Here are several of the “Executive Actions” that may be a cause for concern that I received from the CCRKBA:

1. Address unnecessary legal barriers, particularly relating to the Health Insurance Portability and Accountability Act, that may prevent states from making information available to the background check system. –

This would make everyone’s medical records available for the background check system. They could say if you are taking a certain type of medicine you are not able to purchase a gun.

President Obama is speaking about Guns at this time 12 PM and he is making many executive orders as well as calling on Congress to pass legislation on the following.
1) universal background check for purchases from dealers or individuals 2) restore bank on military style assault weapons 3) ban on magazines > 10 rounds 4) help law enforcement, make laws and punish those who buy guns for others.
5) more cops back on the job and streets
No word yet on existing items that are already owned unlike the gun laws signed into effect in NY yesterday.

Today, the President is announcing that he and the Administration will:
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As Obama was running for President he claims he will not take our guns away. Now it seems that the only way we may be able to protect our guns against future legislation he will likely sign may be to put our guns in a Gun Trust.

Thanks to the JFPO for bringing this video to our attention. Perhaps it’s not what he says but what he obviously doesn’t say. Obama said nothing about high-capacity magazines, semi-auto pistols, nor semi-auto guns like the AR15. I am sure he will find a way to reconcile his words with his actions.

While there is no actual Assault Weapon Ban, we are being asked many questions about regular firearms and the benefits of a Gun Trust. As laws may change or what is proposed may be different from what actually happens, the answers below be reviewed with your local Gun Trust Lawyer® and we should all re-evaluate the situation when things become more certain.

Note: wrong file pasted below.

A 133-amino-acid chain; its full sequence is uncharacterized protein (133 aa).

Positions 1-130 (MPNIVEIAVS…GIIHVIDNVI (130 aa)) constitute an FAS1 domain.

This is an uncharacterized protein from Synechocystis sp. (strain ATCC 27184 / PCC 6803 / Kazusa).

Should I put my regular firearms in a Gun Trust?

Yes all firearms, accessories, and magazines should be put in a Gun Trust and the sooner you do it the more flexible your choices will be. A risk is that future transfers of certain guns (sounds like most guns) will be prohibited. If this happens you will not be able to transfer them to a Gun Trust. In addition, there are many other reasons why you should have your regular firearms in a Gun Trust See this article on putting Title I firearms in a NFA or Gun Trust.

One of the most common questions we receive is about naming your Gun Trust. Based on our experience and the problems people have encountered over the names they have chosen, here is our advice.

  • If possible do not include the words NFA, Gun, Firearms, or Weapons in the name of your trust.
  • Keep the Gun Trust name short as you are not allowed to engrave abbreviations should you ever decided to build using an ATF Form 1.

We have received numerous calls and emails regarding the December 2010 change in the laws in NC based on the poorly worded changes to NC:

NCGS Section 288.8 (b)(5) allows MG ownership for:

Persons who lawfully possess or own a weapon as defined in subsection (c) of this section in compliance with 26 U.S.C. Chapter 53, §§ 5801‑5871. Nothing in this subdivision shall limit the discretion of the sheriff in executing the paperwork required by the United States Bureau of Alcohol, Tobacco and Firearms for such person to obtain the weapon.